The process can go two ways: The practitioner may have totally deviated from the standard method of treating the disease, or they may have administered medicine incompetently.
Failing to warn the patient about the risks of their health condition is also grounds for a medical malpractice lawsuit. The healthcare professional must inform their client about what to expect as the disease runs its course.
Complications from treatment or after surgery were the second most prevalent reason for this type of case.
The Average Time Spent for the Lawsuit Process was One to Two Years
Medical malpractice is a tricky lawsuit to judge because even experts find it a challenge to arrive at a unanimous conclusion. You may be required to bring in another medical expert to support your claim.
Plus, the investigation has a lot of levels to ensure that the patient is compensated appropriately for what they went through. This also ensures that practitioners aren’t incorrectly convicted and stripped of their licenses.
This is why the average time to complete the lawsuit process takes an average of one to two years. Some cases even go as long as three to five years.
The Damages Incurred through Malpractice May Be Millions
CBS News reported that the average payout for malpractice claims increased to over 350,000 USD between the years of 2009 and 2014. This amount was higher by 23 percent from 1992 to 1996’s 287,000 USD average.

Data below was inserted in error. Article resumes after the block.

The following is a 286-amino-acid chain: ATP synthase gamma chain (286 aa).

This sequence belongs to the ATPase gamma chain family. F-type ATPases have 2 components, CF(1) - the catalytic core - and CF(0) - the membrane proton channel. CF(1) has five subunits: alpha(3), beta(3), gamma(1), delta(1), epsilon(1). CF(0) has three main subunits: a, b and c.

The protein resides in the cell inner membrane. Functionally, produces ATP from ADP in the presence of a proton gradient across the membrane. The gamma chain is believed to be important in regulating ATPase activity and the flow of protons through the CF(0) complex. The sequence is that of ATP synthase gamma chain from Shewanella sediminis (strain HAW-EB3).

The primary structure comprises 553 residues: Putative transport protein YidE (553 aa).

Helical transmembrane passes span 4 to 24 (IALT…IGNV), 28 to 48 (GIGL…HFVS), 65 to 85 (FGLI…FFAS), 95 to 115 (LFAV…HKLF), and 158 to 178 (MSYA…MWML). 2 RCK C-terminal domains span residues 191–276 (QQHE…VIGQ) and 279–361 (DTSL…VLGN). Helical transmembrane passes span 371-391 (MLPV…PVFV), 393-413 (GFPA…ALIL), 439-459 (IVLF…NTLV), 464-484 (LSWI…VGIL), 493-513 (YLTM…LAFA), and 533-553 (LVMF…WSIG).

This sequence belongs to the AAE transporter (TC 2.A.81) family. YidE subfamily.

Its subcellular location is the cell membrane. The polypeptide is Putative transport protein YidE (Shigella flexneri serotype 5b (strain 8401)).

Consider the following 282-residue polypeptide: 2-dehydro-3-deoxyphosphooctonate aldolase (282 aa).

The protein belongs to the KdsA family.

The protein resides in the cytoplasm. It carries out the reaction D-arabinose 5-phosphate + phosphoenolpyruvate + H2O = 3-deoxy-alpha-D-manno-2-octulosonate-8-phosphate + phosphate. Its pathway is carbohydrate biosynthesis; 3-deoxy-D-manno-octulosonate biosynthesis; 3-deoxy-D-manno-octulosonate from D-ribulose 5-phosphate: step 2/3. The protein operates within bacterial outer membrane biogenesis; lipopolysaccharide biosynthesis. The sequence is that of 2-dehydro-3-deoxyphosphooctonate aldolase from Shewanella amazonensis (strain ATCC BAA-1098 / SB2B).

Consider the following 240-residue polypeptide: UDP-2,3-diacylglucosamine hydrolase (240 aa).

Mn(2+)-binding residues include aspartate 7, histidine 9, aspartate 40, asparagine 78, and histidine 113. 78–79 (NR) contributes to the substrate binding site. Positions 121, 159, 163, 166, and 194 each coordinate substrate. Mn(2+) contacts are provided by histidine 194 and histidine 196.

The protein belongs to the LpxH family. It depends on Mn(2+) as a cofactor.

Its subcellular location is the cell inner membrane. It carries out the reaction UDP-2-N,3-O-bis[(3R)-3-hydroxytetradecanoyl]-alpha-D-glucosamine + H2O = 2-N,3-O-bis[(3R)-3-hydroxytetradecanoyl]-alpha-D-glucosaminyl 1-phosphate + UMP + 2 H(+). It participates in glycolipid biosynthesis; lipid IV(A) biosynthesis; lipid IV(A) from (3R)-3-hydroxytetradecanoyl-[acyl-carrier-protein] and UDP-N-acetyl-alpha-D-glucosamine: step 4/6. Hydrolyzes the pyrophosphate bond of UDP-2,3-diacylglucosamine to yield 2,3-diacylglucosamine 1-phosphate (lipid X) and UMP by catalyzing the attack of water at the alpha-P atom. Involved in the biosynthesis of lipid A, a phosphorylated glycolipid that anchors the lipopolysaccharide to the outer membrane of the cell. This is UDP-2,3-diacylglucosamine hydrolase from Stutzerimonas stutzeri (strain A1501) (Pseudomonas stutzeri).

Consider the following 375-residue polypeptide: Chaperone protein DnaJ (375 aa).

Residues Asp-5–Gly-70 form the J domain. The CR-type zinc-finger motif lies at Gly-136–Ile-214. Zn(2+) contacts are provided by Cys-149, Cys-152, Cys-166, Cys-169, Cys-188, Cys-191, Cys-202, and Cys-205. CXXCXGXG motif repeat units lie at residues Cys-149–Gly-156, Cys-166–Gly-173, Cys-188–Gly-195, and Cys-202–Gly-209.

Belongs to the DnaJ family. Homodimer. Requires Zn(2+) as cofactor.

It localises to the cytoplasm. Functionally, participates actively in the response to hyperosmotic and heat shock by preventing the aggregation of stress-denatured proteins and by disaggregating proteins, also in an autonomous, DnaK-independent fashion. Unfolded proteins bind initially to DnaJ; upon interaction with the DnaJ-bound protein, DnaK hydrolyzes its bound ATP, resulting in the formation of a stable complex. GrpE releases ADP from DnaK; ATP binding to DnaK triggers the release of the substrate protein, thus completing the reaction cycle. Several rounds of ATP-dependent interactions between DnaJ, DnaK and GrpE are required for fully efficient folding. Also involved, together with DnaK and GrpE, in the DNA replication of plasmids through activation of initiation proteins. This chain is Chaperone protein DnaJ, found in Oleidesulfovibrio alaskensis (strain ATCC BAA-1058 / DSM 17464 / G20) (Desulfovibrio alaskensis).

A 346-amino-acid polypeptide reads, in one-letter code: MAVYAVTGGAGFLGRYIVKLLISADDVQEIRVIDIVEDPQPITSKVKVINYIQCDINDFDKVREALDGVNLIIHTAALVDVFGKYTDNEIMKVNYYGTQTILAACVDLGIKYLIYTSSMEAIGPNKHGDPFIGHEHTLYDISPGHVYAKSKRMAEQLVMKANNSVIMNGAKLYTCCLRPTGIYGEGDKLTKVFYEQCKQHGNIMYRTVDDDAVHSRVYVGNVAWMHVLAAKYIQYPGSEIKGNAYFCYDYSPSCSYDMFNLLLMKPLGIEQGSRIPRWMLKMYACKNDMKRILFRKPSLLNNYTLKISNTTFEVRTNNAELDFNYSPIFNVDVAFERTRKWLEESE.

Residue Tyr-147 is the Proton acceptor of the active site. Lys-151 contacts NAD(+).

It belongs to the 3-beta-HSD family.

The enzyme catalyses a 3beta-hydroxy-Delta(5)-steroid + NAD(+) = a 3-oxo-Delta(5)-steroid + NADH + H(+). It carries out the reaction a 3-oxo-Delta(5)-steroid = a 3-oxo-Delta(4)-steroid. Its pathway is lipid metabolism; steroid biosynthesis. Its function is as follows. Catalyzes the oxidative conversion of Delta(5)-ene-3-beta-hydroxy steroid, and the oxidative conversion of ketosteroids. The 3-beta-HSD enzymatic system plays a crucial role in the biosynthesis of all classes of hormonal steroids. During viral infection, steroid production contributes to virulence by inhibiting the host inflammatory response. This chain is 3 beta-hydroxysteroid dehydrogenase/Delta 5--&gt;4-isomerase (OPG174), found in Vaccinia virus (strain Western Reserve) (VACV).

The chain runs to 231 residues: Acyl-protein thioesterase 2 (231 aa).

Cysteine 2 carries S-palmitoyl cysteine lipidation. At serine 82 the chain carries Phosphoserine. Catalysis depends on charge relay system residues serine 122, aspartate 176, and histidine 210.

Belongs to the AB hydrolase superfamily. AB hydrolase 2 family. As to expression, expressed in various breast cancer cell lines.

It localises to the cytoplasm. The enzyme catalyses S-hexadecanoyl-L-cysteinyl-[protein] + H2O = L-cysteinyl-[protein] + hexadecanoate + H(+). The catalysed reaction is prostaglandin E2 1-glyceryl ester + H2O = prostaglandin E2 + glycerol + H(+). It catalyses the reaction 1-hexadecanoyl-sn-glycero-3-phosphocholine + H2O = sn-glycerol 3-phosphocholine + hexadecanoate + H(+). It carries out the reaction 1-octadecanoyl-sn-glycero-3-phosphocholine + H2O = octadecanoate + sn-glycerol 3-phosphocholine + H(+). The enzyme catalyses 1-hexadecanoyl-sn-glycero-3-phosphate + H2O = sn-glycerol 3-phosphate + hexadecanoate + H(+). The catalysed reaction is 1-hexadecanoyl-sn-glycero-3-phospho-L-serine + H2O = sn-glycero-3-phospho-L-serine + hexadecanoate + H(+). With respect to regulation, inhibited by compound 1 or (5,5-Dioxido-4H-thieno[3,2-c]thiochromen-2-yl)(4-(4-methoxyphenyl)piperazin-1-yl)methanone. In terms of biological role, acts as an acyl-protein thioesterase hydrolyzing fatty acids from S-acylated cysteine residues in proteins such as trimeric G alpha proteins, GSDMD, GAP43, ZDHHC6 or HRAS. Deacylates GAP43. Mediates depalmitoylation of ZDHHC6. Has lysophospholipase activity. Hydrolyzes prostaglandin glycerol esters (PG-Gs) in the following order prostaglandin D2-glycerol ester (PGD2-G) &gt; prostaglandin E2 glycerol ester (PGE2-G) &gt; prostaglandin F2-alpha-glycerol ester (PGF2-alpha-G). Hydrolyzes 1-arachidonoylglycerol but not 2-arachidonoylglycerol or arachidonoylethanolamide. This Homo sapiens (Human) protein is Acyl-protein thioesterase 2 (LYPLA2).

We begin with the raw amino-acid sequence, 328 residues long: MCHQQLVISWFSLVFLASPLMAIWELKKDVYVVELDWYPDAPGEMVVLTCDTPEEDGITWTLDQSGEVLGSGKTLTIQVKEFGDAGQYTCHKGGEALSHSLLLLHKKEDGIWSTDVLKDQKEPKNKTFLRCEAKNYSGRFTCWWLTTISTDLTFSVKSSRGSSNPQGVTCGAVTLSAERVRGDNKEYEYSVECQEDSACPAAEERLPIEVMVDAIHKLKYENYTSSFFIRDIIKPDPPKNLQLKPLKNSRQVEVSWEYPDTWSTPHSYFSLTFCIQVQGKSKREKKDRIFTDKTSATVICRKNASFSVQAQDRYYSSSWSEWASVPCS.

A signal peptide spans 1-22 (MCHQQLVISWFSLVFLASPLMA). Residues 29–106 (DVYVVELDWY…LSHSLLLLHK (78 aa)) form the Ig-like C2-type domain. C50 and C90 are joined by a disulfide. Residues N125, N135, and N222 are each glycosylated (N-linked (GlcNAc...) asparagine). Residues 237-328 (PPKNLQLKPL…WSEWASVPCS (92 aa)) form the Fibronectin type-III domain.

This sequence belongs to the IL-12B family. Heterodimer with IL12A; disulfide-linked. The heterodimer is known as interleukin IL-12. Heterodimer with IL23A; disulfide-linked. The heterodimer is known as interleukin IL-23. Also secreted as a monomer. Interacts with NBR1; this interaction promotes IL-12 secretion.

Fast forward to another five years, this figure may be even higher now, especially with the frequent reports on malpractice that are published online.
However, this just represents the payout for successful claims. A majority of claimants may have incurred more damages, which could possibly amount to millions, especially if you take into account the loss of earning capacity after the botched treatment.
One factor for this is that most states impose caps on recoverable damages for private institutions, with some localities setting the maximum to as low as 250,000 USD. The government then covers the rest of the penalty, which is still taxpayers’ money.
In 2019, doctors are required to cover the first 500,000 USD, which is a 100,000 USD increase from the previous years.
Medical malpractice is a common occurrence in the US. A majority of physicians have been accused of negligence, which has made medical errors a leading cause of death in the country.
Kentucky has the most number of lawsuits, with Nevada and Illinois coming in second and third place, respectively. Moreover, this type of legal case has primarily been caused by failing to diagnose rather than by an active error.
Because of the field’s sensitive nature, investigations take about a year or two to complete. This way, the legal system is assured that they arrive at the correct conclusion.
Furthermore, damages incurred through malpractice often cost millions of dollars for the provider and the government. The losses are still more significant for the patient, though, because they are the ones who lose the earning capacity if they’re left with considerable injuries after a botched diagnosis or treatment.